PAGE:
Processes are started by the operating system. There is quite a bit of startup and teardown overhead. They offer good safety and isolation from each other, the downside of which is it's harder to make them communicate with each other.
Threads are managed by a program running in a process. They are lighter weight to startup and teardown, but is still non-zero overhead so you can do too many and drag things down. There are many neat language-specific ways for threads to communicate; Java has things like wait, notify, join built in and the whole new concurrent package to play with.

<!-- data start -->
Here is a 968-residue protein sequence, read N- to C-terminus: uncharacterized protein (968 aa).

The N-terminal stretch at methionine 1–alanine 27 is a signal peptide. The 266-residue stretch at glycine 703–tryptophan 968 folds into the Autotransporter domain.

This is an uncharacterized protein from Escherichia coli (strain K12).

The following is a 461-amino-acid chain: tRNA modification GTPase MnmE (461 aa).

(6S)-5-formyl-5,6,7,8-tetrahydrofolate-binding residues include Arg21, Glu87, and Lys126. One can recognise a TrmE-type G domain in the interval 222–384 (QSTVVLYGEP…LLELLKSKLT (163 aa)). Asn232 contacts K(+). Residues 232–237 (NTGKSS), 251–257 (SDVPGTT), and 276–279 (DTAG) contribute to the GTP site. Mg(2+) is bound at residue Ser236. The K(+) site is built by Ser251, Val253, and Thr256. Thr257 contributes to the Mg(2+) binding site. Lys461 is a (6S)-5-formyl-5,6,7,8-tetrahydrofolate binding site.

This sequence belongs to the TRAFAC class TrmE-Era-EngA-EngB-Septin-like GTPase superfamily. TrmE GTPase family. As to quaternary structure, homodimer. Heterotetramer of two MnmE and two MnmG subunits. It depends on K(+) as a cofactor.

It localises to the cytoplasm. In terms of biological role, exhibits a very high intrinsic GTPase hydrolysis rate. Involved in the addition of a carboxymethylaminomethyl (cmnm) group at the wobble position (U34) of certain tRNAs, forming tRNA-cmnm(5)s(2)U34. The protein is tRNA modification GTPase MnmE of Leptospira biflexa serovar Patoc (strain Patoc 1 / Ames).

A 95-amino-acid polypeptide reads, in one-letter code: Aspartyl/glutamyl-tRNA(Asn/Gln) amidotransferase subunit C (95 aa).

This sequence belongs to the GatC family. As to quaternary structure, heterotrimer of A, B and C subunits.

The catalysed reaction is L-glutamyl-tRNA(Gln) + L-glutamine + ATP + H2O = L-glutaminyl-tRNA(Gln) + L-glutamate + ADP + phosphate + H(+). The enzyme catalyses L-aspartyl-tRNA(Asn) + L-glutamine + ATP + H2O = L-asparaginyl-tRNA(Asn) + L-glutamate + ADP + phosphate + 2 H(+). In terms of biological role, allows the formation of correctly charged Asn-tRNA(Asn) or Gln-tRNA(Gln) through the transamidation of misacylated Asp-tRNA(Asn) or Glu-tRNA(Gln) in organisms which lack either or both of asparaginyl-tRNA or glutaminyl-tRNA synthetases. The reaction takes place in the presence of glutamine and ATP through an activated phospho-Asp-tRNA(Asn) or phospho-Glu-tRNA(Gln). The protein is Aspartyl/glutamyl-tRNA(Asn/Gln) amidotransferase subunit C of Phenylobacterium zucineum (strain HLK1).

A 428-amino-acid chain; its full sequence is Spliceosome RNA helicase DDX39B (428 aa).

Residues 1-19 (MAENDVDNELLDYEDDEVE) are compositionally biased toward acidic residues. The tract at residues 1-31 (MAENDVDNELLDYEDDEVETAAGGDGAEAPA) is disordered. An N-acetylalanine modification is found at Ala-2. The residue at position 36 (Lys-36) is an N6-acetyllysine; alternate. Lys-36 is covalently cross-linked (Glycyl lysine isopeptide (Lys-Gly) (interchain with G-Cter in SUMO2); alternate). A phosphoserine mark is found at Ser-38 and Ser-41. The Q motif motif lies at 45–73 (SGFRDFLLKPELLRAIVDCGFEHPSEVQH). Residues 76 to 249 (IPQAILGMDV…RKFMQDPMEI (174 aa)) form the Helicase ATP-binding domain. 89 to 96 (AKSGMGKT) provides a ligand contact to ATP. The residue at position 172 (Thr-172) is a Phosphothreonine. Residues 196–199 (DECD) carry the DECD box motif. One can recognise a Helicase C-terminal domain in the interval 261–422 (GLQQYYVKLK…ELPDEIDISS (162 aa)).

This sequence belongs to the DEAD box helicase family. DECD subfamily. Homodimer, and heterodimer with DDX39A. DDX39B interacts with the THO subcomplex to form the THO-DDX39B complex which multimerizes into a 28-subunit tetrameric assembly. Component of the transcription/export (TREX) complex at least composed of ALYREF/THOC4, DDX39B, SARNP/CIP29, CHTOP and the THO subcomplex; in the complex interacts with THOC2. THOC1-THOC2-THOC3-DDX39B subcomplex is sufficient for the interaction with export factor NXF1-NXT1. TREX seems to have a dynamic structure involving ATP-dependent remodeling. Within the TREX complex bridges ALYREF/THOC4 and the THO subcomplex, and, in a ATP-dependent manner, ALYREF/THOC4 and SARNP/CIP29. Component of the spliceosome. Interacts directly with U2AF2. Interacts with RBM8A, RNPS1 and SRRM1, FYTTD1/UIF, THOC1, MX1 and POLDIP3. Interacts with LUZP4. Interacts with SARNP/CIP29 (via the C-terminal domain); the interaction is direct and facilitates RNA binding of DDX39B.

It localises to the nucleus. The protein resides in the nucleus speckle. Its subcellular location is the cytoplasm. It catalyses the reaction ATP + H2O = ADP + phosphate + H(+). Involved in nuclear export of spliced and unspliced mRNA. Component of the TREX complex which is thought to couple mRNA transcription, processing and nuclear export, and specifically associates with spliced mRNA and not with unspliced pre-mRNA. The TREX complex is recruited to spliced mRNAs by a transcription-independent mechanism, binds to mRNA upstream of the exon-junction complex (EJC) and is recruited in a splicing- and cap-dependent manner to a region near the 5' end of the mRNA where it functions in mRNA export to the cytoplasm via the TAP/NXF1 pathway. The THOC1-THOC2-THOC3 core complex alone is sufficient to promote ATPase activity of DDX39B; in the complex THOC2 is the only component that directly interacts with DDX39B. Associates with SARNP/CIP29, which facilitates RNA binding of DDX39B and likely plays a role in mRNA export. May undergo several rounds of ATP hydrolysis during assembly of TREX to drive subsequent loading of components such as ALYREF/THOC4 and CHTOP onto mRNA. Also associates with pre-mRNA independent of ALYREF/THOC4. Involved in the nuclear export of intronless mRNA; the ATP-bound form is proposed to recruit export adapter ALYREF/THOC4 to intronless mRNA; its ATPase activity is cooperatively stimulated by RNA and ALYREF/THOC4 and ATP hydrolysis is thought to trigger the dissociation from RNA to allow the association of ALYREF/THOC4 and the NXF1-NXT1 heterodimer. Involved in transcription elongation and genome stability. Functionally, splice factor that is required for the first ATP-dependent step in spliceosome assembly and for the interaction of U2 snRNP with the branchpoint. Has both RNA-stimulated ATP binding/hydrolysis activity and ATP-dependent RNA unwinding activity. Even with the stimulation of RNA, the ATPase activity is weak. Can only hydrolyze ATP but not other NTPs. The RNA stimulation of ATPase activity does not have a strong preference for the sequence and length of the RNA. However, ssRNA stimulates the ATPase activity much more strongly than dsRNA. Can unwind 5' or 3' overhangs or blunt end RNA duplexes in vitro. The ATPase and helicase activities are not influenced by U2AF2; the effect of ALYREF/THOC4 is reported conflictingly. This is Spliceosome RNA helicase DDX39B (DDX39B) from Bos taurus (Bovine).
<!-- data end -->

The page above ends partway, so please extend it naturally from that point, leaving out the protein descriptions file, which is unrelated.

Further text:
Those definitions of process and thread are not necessarily true on every platform and language. If you talk about them in a conversation and don't seem to be saying the same thing as the other person, back up and get agreement on what you really mean. [ October 18, 2005: Message edited by: Stan James ]
A good question is never answered. It is not a bolt to be tightened into place but a seed to be planted and to bear more seed toward the hope of greening the landscape of the idea. John Ciardi